Paakat Residence / Rooydaad Architects

Paakat Residence / Rooydaad Architects

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Text description provided by the architects. Not long ago, there were gated dead-ends (Sibe), surrounded by houses that accommodated relatives around a courtyard. This Sibe (semi-public urban space) and courtyard (semi-private space) gifted us the “sky” upon stepping outside. Today, however, all those people live in apartments with low ceilings and elevators. Upon stepping out, they see confined spaces and depressing environments.
But where is the “sky”? The mysterious blue umbrella…
In “Paakat,” we gifted the “sky” to the Akbari family.

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Paakat’s Being – “Paakat,” utilizing the central courtyard house model, is closed on the north and has a lattice wall on the south. It is nothing and everything, just like any Paakat (Farsi for Packet)! Unlike its neighbors’ facades, “Paakat” is a simple, large box that opens only at the will of its residents. It proposes a kind of introversion reminiscent of central desert architecture, which critiques the extroverted architecture of today’s city that often disregards climate and culture.

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House or Apartment? Akbari’s family wanted an apartment where they could live together independently. We envisioned a house around a courtyard despite the site’s infill nature! Wanting Accessibility, spatial diversity, and connection to diverse private courtyards on different floors, despite the constraints of infill apartments and the municipal regulations of Isfahan, illustrated in our minds a house that “Paakat” physically embodies!

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The City and the House: Connected or Detached? The physical connection of residential masses with busy streets and peace, a fundamental need of a home, presents a duality that is the main design challenge of urban residences. We chose Sibe, from central desert urbanism, as an ideal intermediary space connecting neighborhood units with each other and the city. It was previously forsaken due to ownership issues, municipal resource limitations, increased land value, and economic infeasibility. “Paakat” transforms the horizontal structure of Sibe into a vertical one. By adding the staircase to it, the economic aspect is justified, and Sibe is revived, benefiting from its functions like filtering noise, strengthening units’ connections, and providing a proper connection between public and private areas.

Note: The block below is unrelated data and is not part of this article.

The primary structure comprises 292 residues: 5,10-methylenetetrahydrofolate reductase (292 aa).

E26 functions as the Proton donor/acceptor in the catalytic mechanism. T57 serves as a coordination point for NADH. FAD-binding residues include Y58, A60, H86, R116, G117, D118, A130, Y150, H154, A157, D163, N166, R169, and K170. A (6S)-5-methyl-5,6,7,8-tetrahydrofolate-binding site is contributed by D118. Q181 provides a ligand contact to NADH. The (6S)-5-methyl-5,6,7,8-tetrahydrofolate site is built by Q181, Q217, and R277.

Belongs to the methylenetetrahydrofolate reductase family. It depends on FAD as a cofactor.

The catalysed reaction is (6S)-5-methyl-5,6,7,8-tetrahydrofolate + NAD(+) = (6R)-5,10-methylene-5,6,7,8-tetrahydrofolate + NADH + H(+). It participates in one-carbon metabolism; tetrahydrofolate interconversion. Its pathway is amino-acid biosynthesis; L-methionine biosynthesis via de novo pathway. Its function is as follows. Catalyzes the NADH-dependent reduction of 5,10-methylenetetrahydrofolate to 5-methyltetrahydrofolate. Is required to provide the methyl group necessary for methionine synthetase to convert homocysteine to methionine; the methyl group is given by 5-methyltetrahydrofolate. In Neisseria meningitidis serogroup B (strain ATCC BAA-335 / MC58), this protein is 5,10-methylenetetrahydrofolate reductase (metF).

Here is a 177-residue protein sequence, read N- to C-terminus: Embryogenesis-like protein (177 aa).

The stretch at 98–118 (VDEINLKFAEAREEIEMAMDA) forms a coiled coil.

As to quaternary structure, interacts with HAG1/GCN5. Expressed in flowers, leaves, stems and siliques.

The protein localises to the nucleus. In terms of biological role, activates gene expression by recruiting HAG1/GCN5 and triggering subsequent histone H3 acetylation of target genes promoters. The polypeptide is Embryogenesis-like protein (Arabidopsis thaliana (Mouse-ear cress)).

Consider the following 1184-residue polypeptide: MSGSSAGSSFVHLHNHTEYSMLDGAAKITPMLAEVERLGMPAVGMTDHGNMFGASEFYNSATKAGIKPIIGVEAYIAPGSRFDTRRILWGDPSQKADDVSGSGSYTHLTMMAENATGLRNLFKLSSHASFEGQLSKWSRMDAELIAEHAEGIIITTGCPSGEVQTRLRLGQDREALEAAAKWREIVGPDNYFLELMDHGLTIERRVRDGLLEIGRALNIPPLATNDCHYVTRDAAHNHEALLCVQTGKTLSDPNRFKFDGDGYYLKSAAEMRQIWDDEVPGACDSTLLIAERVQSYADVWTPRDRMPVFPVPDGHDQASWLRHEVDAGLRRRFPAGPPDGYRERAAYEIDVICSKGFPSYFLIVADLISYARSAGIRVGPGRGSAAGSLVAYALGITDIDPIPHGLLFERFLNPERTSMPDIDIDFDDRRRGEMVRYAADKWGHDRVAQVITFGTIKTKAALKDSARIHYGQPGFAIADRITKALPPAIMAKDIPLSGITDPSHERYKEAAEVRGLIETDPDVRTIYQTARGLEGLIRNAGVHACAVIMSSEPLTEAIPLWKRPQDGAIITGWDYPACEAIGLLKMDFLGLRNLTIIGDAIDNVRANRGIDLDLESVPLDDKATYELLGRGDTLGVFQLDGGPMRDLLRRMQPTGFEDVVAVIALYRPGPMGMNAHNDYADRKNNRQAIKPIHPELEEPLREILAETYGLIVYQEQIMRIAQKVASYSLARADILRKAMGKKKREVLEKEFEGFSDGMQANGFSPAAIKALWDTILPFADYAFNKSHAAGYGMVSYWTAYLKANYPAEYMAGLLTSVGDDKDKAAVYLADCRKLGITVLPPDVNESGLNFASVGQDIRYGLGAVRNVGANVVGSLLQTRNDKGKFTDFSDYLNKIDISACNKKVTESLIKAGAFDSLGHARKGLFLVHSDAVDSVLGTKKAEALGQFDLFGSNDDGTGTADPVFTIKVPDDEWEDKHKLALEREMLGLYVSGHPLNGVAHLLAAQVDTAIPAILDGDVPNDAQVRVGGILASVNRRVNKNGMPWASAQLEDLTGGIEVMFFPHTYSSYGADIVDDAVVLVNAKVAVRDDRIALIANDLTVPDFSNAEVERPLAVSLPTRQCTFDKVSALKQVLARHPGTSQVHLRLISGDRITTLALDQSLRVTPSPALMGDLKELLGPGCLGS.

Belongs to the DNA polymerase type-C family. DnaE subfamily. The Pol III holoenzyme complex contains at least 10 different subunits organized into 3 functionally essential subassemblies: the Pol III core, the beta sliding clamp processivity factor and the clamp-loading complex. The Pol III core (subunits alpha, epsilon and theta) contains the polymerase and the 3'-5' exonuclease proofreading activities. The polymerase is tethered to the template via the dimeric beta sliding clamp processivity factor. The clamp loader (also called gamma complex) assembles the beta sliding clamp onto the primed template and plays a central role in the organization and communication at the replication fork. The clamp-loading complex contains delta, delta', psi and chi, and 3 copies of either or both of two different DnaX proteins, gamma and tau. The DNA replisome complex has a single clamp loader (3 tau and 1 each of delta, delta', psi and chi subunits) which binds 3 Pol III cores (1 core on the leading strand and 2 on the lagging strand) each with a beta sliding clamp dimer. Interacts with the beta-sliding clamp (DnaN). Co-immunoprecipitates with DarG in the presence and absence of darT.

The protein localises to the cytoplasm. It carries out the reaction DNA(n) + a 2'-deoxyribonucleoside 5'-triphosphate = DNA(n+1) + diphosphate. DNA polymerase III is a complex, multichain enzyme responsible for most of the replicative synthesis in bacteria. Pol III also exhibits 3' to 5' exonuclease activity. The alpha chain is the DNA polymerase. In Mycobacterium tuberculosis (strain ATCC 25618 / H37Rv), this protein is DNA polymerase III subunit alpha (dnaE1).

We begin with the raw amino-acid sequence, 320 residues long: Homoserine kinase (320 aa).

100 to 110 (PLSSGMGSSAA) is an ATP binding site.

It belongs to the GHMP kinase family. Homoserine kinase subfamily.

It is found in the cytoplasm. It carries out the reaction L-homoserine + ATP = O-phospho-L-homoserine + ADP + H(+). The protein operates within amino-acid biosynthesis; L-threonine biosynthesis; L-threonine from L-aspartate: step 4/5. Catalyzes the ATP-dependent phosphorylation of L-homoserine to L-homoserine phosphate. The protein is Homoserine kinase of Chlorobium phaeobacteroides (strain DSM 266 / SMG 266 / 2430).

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Lattice Work – On its south side, “Paakat” utilizes traditional lattice art (a legacy from the Seljuk and Safavid periods rooted in the traditional architecture of Isfahan) in a new form to provide maximum openness while maintaining privacy and controlling the harsh summer sunlight.

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The Yard and The Staircase – “The elevator devalues all the architectural qualities of the stairs!” – Rem Koolhaas. The municipal standards in Isfahan have constrained buildings and their connection to the city, limiting the height of openings facing the passageway to 170 cm, significantly diminishing the quality of views and natural light. However, by defining a northern courtyard, creating terraces between the building and the street, and opening them towards each other, “Paakat” provides the quality of light and view and the scale of the openings without limitations and according to the space’s needs, benefiting from diverse open spatial packets. This vertical yard, like the Sibe, is a place for interaction and chance encounters.


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